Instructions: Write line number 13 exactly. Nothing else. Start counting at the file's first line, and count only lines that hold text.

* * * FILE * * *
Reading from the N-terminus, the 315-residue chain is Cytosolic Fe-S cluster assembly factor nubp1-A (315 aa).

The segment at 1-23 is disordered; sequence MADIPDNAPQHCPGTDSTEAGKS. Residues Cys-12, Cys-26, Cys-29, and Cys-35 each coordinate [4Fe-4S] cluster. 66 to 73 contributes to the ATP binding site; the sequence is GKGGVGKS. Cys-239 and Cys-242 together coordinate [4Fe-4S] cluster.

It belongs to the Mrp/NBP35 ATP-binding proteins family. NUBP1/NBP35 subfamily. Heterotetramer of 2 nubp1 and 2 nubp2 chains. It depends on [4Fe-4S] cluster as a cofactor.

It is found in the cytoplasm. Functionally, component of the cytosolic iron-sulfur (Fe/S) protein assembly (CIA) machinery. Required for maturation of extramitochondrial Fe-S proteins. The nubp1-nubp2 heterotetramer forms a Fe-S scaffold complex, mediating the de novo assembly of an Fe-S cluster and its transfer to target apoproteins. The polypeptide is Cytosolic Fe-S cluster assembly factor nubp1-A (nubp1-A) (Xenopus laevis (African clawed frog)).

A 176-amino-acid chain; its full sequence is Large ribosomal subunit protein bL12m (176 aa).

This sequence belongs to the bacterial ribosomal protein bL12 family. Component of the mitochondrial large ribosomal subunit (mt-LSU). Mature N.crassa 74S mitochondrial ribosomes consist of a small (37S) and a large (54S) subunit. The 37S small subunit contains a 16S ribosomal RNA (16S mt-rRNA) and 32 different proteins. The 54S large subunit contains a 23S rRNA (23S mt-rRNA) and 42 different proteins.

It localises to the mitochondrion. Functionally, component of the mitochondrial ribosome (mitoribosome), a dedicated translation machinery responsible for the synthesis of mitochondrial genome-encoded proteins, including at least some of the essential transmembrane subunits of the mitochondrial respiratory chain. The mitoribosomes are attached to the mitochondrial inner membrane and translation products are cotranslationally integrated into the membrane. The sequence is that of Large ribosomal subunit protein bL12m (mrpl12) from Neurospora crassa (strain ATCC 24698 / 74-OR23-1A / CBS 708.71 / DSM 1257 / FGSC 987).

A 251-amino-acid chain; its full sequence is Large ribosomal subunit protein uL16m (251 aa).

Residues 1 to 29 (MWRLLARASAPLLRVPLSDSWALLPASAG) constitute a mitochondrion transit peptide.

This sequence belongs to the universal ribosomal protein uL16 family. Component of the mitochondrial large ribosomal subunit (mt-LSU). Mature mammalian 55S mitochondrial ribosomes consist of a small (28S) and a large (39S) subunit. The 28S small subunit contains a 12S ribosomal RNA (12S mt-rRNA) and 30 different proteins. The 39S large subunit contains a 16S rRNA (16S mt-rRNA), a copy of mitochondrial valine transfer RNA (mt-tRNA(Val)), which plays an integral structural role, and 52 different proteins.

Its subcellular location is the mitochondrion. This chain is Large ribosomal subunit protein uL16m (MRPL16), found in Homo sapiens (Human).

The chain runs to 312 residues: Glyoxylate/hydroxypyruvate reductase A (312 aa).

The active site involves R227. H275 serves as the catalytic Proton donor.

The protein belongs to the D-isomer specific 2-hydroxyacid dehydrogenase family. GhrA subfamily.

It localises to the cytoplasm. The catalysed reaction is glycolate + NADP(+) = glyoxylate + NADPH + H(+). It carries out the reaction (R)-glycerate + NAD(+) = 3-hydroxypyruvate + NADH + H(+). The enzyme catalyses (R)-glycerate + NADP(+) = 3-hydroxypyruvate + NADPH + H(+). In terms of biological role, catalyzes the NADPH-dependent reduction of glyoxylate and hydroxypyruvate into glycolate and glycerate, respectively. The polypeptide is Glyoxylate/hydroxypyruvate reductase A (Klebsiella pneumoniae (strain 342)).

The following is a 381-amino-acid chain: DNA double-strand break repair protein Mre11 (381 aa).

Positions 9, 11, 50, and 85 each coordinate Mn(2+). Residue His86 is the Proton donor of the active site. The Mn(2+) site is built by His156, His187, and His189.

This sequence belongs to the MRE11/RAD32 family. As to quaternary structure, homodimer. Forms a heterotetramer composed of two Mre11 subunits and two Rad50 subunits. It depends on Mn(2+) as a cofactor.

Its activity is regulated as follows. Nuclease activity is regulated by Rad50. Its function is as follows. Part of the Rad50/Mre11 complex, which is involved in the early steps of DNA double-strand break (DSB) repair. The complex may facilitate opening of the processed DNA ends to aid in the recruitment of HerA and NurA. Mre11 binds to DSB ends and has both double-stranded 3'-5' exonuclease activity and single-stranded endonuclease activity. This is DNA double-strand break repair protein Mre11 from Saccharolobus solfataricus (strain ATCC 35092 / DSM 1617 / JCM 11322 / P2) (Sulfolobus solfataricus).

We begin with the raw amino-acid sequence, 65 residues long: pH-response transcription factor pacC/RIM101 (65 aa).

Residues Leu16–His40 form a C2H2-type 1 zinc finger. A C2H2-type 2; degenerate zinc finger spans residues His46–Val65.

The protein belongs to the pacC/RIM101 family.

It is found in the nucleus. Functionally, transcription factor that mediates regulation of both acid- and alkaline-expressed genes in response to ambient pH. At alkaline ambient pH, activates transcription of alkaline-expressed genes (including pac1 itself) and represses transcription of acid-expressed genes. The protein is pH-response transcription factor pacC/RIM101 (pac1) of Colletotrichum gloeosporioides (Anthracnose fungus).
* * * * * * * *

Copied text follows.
The active site involves R227. H275 serves as the catalytic Proton donor.